CALISTOGA (CBS SF) — After a week of temperatures soaring into upper 90s and triple digits, firefighters battling the massive Glass Fire finally got relief Monday from the sweltering conditions as evacuated residents returned to their Calistoga homes abandoned as a wall of flames bore down on the wine county community last week.

Cal Fire meteorologist Tom Bird said during a Monday morning briefing that the extreme weather of last week has given way to cooler temperatures.

“We’ve gotten past the most extreme conditions we’ve seen across the fire since it began,” he said. “Over the weekend we had the highest, most critically extreme temperatures and relative humidity with highs 20 to 25 degrees higher than normal.”

As the weather took a turn for the better Monday so did the fortunes of the residents of Calistoga. They continued to return to their evacuated homes after an evacuation order was downgraded to a warning on Sunday afternoon.

One of the last things Ted Osborne did before fleeing the advancing flames of the massive Glass Fire last week was to take a photo of his Calistoga home.

He wasn’t sure he would ever see it again. On Sunday, he returned with hundreds of his neighbors as the evacuation order for Calistoga was downgraded to a warning and was overjoyed to see his home still standing.

“It’s fantastic to be home for sure,” he told KPIX 5 as he unloaded his SUV Saturday night. “I know a lot of people lost their homes, but a lot of homes were saved. It’s surprising when you’re driving through the mountains, you’re like ‘wow’”

Michael Mulaney also returned home. As the ferocious inferno devoured hillsides close to Calistoga last week, Mulaney was among those who thought it was the end of their serene and historic town.

“It didn’t make any sense to stay,” he said of his choice to obey the evacuation order. “It was very scary. It took time to load my car thinking this was it.”

Over the last week, firefighters waged an intense battle to keep the flames outside the city limits. Several homes were destroyed and damages in the outskirts of town. Their efforts drew praise from the returning residents.

“We’re so grateful for all the firefighters and so grateful our town was saved,” said Kim Wedlake.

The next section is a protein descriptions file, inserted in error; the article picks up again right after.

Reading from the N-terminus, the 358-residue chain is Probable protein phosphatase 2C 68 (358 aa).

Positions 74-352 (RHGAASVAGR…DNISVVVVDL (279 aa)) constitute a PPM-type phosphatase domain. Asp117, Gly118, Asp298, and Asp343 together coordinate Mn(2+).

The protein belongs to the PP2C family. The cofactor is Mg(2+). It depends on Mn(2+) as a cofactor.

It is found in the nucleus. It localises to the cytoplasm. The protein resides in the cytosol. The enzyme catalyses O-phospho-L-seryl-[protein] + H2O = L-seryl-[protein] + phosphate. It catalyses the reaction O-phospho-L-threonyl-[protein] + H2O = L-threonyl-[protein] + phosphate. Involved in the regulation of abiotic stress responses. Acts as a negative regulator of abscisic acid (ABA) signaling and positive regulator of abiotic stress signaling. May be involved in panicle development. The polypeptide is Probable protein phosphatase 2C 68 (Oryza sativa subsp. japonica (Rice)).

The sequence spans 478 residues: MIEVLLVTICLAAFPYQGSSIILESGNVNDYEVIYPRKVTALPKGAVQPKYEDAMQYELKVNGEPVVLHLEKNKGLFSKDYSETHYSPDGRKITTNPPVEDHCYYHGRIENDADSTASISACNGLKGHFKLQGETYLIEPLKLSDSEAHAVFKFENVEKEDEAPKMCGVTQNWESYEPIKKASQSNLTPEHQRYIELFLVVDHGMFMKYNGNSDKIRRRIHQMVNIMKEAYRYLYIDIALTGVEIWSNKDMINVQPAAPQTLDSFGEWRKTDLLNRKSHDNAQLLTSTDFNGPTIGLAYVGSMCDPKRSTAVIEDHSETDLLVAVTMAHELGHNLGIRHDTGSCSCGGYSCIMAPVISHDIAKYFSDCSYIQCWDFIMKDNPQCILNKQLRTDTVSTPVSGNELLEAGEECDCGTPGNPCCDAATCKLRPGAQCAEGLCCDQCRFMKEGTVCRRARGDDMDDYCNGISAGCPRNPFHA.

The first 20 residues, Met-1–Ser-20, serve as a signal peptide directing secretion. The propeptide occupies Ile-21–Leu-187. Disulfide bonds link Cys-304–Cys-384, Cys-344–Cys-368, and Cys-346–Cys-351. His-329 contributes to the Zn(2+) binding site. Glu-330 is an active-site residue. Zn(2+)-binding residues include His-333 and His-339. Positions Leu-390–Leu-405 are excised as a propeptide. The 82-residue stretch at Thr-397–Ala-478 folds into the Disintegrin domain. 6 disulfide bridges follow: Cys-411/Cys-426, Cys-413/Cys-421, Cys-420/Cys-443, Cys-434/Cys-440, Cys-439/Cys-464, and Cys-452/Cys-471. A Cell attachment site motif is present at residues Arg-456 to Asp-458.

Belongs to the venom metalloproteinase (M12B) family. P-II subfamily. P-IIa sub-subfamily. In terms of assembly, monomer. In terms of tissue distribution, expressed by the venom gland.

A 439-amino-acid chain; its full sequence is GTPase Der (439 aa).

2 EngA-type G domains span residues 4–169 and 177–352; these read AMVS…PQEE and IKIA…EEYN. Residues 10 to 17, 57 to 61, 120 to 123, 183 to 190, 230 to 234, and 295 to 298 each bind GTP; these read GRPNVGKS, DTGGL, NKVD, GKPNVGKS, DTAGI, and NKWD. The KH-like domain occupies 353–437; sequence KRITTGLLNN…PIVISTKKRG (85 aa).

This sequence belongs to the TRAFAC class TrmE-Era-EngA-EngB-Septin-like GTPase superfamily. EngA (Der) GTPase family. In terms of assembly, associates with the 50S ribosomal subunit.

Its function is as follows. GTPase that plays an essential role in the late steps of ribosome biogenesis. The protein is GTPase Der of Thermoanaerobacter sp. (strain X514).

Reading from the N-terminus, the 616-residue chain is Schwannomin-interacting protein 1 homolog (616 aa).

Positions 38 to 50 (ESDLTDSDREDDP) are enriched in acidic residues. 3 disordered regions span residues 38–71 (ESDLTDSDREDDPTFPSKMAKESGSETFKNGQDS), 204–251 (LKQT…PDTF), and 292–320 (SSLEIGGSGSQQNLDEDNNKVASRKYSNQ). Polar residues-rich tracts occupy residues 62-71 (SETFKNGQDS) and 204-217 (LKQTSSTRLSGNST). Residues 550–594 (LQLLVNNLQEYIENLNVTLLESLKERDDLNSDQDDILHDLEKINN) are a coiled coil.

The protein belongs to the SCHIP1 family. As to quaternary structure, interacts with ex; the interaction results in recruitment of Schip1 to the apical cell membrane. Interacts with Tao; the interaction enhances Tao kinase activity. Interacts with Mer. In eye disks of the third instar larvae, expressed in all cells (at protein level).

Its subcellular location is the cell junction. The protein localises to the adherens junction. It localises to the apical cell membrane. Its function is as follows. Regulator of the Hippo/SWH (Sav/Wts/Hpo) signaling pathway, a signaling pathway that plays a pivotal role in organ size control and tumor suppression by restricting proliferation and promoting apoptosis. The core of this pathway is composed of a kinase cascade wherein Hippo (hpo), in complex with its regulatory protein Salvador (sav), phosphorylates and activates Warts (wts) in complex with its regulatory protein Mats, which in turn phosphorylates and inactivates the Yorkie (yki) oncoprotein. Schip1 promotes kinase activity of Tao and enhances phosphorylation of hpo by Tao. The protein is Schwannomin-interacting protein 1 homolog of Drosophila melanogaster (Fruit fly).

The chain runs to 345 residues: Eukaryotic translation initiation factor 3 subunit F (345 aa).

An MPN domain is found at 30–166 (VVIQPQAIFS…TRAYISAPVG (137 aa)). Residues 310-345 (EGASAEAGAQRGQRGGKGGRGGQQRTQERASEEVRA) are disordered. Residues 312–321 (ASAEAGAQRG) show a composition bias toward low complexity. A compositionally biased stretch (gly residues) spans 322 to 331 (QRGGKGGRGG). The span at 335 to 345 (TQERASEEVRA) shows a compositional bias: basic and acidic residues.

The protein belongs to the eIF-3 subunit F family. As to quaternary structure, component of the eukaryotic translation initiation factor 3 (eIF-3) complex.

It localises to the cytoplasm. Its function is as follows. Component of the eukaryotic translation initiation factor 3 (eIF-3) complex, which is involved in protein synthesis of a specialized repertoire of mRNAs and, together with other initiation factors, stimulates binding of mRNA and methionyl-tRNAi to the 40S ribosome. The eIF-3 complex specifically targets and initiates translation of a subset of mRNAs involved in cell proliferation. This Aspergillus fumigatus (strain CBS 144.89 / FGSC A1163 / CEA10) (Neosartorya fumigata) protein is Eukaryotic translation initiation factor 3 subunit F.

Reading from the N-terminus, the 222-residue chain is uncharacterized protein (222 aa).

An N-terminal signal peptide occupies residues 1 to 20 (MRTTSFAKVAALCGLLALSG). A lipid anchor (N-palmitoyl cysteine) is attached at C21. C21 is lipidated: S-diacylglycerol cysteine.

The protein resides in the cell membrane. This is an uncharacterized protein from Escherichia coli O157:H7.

Calistoga Mayor Chris Canning also knows how fortunate the town’s residents were as the fire continues to rage elsewhere.

“We were spared the brunt of it in the city limits but neighbors to west, south, east of us haven’t been as lucky,” Canning said.

By Monday evening, the fire had grown to 66,840 acres with 41 percent containment. The fire also has taken a devastating toll in homes, businesses and wineries. At least 487 homes and 326 commercial buildings have been destroyed in Sonoma and Napa counties with Cal Fire warning that number will climb as damage estimate teams gain additional access to the burn area.

Calistoga wasn’t the only area repopulating Monday. Evacuated residents were also allowed to return to the non-burned areas of the Oakmont neighborhood in Santa Rosa.

While firefighters had tamed the fire at the Calistoga city limits, there was an intense battle going on north of the city. New evacuation orders for residents living in northern Napa County were issued on Sunday.

The evacuations were for the areas of Northern Napa County bordered on the west by Highway 29 at the Robert Louis Stevenson trailhead, the north by Livermore Road, the east by Aetna Mine Road, and the existing evacuation orders to the south.

Officials also said Pope Valley Road between Pope Valley Cross Road and Aetna Springs Road and Highway 29 between the Lake County Line and Deer Park Road were closed.

During his Monday morning briefing, Cal Fire Battalion chief Sean Norman said crews also had made progress against the fire in the rugged Bear Creek Canyon area southwest of St. Helena.

“That has been Achilles heel on this side of fire,” he said.

Norman said the north edge of the burn zone toward Lake County continued to be a problem area, but firefighters have made progress on taming the flames.

“That’s been the most troubling part of the fire and the most active,” he said. “They (firefighters) had a great day yesterday. They were able to get to a point last night where they have just 400 feet of line to put in today.”

When it comes to allowing the residents to return to the evacuated community of Angwin, Norman said it would be another 24-36 hours.

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